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*UPDATED* 6 Things You Should Know Before Giving Birth During the Pandemic

6 Things You Should Know before Giving Birth During the PandemicReading time: 00:03:25

It might be scary thinking about having a baby right now. The good news is, I’ve got some tips for you. Things are constantly changing for everyone, everywhere. Women are questioning how the pandemic will affect their birth outcomes. I’m here to give you some useful tips how to navigate this extremely special yet scary time in your life.
 

1. Adjust your expectations

 
Hospital policies are changing during the Coronavirus pandemic. Be prepared to adjust your expectations if you’re birthing in the hospital. Some hospitals need you to come in early in labor to have your COVID test done. Depending on your hospital policy you might have to stay in or you might have the option of going back home.
 
During labor, on admission into hospital, you will be asked to wear a face mask that covers your nose and mouth. You will then be admitted into the Emergency Room, on your own, to make sure you show no signs of COVID. Here you will be asked to do a COVID test which might take anywhere from 24-48 hours for the final results. They will be tracking your contractions to see how your baby reacts to them. Here’s a video to help you breathe through your contractions while wearing a mask. This is temporary in most cases. I want you to know, you have a choice whether you want to wear a mask or not. Legally, they can’t force you to wear it. Your birth team will be wearing their masks at all times.
 

2. Water and Food

 
Make sure to bring your own water. Up to 4L is recommended. Wow, that’s a lot of water on top of all the other things you’ll be carrying, right? Here’s a free PDF on what essentials to pack in your birth bag.
 
Let’s admit it, hospital food has never been great. During the pandemic some hospitals are offering a meal to birthing partners. There’s no guarantee on this. It would be good to ask your provider in advance. The first meal could consist of dry toast and tea. The birthing partners are not allowed to leave for food. I recommend you carry enough snacks with you (or food that won’t go off easily). One-hand snacks for during and after the birth can be handy. Take a look at my one-hand food suggestions here.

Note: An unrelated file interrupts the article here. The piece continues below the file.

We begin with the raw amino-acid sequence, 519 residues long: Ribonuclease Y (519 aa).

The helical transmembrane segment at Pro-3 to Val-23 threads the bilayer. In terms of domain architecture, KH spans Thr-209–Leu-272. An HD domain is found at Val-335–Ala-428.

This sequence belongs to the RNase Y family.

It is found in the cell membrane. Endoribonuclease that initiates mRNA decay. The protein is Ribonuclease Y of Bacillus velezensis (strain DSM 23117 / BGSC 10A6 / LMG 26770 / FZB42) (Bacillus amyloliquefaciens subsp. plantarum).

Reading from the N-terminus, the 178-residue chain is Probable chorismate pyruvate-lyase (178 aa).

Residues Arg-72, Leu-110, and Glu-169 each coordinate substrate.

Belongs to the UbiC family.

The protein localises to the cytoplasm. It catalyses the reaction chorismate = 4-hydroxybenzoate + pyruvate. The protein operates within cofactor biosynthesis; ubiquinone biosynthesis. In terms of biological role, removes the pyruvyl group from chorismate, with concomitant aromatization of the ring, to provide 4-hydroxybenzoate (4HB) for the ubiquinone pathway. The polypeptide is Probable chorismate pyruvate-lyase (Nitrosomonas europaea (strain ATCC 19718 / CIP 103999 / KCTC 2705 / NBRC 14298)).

3. Your Birth Team (How they’re keeping you safe)

 
Your birth team will be wearing personal protective equipment such as masks, gloves and face shields. This might look scary but remember this is to keep you and your family safe. Touch is kept to a minimum while social distancing is respected where possible. You will be asked to wash and sanitize your hands. Depending on your facility, birthing pools might be out of the question at the moment.
 

4. Prenatal checkups

 
During the pandemic, prenatal checkups, have been kept to the minimum. There are different reasons for this. The public health system is very close to collapsing. There isn’t enough medical staff to take care of everyone right now and they’re trying to keep visits to a minimum. Having such a high rate of positive COVID cases, you want to avoid hospitals as much as possible. If your pregnancy is considered low risk, you will probably only see your gynecologist three to four times. If you have any concerns at all, please don’t hesitate to contact your provider.
 

5. Limitations on your support person

 
Only one birthing partner will be allowed. The birthing partner that you choose, won’t be able to leave the hospital room for the duration of the labor. If they decide to leave after the birth, they won’t be able to return.
 

6. Re-evaluate your choices

 
Perhaps you’ve toddled with the idea of birthing at home. If that’s the case, dive a little deeper into this. Talk to the midwives in your area and get to know them better. Find the birth team that suits your needs best and that you feel the most comfortable with. If safety is a concern, do more research into the safety of homebirth. Here are one of the most recent study on the safety of home birth. https://www.sciencedaily.com/releases/2019/08/190807190818.htm
 
I encourage you to think about how you want to experience your birth. What’s important for you during the labor? Once you have clarity on your goals, then you can make decisions with more confidence.
 

**UPDATE**:

 
Mothers and babies of uncomplicated births are released after 24 hours in Catalunya, Spain. If you spend 24 hours in hospital. You will be entitled to two home visits or more if you are having any other complications. If you stayed in the hospital 48 hours you are still entitled to one home visit. Any hospital stays more than 48 hours won’t be given extra home visits. Once entitled to home visits you are provided with a mobile number to reach your midwifery team.
 

TIP: Find a good prenatal education course.

You might find a presential class, or you might prefer to stay home and attend an online course.
 

Here’s what to look for in a prenatal education course:

– Is it consistent with the type of birth you’re looking for? If you’re planning a home birth, you want to look into a more pro-natural provider. Avoid the more conventional hospital preparation courses.
– Choose a course that’s up to date with the latest research.
– It includes birth preparation, mental preparation, planning for the postpartum, infant feeding, and newborn care.
 
These are all the things we include in our Birth Like a Badass Preparation Course. This will help prepare you fully to welcoming your little babe into this world.

 

 

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